Since February, we have been excavating our consciousness, discovering the lost temples of our most holy places, and restoring the sacred meeting grounds between our incarnate lives and the Divine within us. In this journey, we have begun to discover just how deep our blocks and hurts have been, how often negativity and old inner scripts of fear are still being triggered, and exactly how scary it is for us to believe and act as if we are being personally guided by hands other than our own.
“The shift to spiritual dependency is a gradual one,” Julia writes. “We have been making this shift slowly and surely. With each day we become more true to ourselves, more open to the positive.”
As I type her words, I notice in myself how resistant and afraid I get about the word, “dependency.” I have lots of fear around that word, starting with being labeled throughout my childhood in my military family, a dependent. Then, like many of you, there have been plenty of encounters with other kinds of dependency – drugs, needy relationships, alcohol, and money. And then there was our recent confrontation with our dependency on books and media to, entertain, distract and even insulate us.
Because of my history, I tend to rebel against any form of dependency, and feel strongly that I should be in control of things. But of course, in many cases, I’m not. Learning when it’s right and wrong to surrender has been a long journey for me.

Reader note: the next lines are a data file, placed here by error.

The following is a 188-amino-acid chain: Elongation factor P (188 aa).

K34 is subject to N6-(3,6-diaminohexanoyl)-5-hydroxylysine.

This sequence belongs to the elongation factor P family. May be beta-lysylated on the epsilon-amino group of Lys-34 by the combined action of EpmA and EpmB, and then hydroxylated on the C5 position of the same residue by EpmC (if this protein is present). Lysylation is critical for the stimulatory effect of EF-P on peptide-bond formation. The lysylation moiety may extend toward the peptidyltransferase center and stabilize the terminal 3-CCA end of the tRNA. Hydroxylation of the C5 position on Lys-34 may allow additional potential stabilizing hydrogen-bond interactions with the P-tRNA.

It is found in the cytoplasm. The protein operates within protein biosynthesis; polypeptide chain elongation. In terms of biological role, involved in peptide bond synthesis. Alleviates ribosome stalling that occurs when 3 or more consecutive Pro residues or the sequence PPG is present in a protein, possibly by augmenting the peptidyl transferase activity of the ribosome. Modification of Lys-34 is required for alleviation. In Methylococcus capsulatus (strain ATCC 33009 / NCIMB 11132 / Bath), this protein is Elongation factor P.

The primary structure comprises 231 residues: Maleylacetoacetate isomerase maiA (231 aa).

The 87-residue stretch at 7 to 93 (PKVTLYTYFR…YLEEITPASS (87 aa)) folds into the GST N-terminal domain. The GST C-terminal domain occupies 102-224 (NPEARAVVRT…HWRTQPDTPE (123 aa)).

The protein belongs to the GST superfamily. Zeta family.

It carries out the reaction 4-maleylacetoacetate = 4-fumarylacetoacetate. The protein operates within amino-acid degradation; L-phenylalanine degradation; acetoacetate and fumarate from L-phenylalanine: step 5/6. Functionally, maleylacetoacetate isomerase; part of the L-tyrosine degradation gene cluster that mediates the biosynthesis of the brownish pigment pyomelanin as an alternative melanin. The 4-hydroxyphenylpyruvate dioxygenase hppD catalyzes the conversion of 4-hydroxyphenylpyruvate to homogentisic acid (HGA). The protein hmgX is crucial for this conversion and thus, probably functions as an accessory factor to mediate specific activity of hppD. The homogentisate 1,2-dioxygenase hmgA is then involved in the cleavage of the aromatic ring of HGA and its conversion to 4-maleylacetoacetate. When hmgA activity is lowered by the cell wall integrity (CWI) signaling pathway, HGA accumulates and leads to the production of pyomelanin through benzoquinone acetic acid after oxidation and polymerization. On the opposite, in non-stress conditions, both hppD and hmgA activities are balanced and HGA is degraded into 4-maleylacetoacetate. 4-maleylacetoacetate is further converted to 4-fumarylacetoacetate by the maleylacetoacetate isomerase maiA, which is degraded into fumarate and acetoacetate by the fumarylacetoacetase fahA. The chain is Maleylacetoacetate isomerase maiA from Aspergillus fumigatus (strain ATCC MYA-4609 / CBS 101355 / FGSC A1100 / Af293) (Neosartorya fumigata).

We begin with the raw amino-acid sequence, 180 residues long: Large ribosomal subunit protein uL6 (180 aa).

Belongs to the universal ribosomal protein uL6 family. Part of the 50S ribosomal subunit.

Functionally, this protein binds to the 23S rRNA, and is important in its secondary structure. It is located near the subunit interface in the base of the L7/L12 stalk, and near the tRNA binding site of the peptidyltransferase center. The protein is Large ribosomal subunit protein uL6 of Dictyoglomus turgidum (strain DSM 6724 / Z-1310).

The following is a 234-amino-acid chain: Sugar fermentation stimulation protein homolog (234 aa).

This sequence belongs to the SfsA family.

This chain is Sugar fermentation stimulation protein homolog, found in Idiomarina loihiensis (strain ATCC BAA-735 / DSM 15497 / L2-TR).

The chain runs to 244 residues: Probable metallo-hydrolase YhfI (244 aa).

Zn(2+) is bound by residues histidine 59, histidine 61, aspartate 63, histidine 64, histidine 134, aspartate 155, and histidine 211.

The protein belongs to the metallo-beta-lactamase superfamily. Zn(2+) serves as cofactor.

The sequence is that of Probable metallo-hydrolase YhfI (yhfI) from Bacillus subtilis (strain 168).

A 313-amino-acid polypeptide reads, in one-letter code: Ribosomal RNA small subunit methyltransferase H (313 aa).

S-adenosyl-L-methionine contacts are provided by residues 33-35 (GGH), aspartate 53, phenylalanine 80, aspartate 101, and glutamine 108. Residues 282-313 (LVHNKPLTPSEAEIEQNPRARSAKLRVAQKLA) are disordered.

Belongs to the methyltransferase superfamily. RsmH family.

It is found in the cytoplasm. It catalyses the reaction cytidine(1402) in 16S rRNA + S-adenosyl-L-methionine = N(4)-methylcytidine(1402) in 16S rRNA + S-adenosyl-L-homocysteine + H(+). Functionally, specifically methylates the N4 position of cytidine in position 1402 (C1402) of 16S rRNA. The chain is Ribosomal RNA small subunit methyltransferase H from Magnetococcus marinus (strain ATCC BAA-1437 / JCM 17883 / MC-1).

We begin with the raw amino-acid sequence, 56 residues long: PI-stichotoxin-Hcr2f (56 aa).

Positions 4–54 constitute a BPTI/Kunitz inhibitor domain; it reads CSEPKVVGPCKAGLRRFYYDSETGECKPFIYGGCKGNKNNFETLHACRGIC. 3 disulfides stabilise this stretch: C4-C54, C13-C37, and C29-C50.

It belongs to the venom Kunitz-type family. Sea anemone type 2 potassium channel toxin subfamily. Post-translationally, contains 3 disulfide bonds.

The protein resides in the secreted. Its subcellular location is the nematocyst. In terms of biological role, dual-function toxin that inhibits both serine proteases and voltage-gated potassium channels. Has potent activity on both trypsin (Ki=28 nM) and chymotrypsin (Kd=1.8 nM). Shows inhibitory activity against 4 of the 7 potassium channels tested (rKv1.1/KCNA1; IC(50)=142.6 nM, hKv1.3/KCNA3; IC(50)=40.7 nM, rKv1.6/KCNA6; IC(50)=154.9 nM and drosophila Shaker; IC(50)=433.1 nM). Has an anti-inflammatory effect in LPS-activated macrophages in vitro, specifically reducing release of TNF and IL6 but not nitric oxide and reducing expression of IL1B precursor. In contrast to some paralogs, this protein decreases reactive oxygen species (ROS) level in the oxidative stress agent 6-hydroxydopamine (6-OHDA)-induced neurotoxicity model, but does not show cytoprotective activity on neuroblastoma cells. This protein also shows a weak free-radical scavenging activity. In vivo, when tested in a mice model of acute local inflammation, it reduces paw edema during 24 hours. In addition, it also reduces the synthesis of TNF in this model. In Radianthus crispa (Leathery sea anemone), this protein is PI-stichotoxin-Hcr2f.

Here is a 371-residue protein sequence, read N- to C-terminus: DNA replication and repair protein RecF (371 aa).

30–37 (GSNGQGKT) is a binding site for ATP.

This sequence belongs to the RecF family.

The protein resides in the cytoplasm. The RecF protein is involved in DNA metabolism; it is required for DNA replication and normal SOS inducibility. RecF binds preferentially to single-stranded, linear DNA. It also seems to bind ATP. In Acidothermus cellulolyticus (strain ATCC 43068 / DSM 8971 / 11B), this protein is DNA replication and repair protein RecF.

When our dependency is spiritual, and good, we will notice that we feel stronger and more authentic. Not less. Once we have dealt with the toxic ones that needed clearing away, our remaining relationships may improve significantly. We may find we are less judgmental about both ourselves and others. “We are able to tell more of our truth, hear more of other people’s truth and encompass a far more kindly attitude toward both,” Julia reassures us.
How does this happen? As we are learning to reach out in trust to Other, we are learning to listen. We are beginning to notice that when we ask, we receive.
This requires quiet (like reading deprivation practices, and the occasional media fast), and it requires creating an opportunity for Guidance to speak – which is what the morning pages, in truth, are.
One exercise that Julia suggests, now that morning pages are a habit (right?), is to develop them as an actual dialogue. “At night, before we fall asleep, we can list areas in which we need guidance. In the morning, writing on these same topics, we find ourselves seeing previously unseen avenues of approach.”
This weekend, I encourage you to experiment with this two-step process (some of you already have discovered this, I believe). In the evening, ask for answers. Listen for them next morning in your pages.
Be open to all forms of help.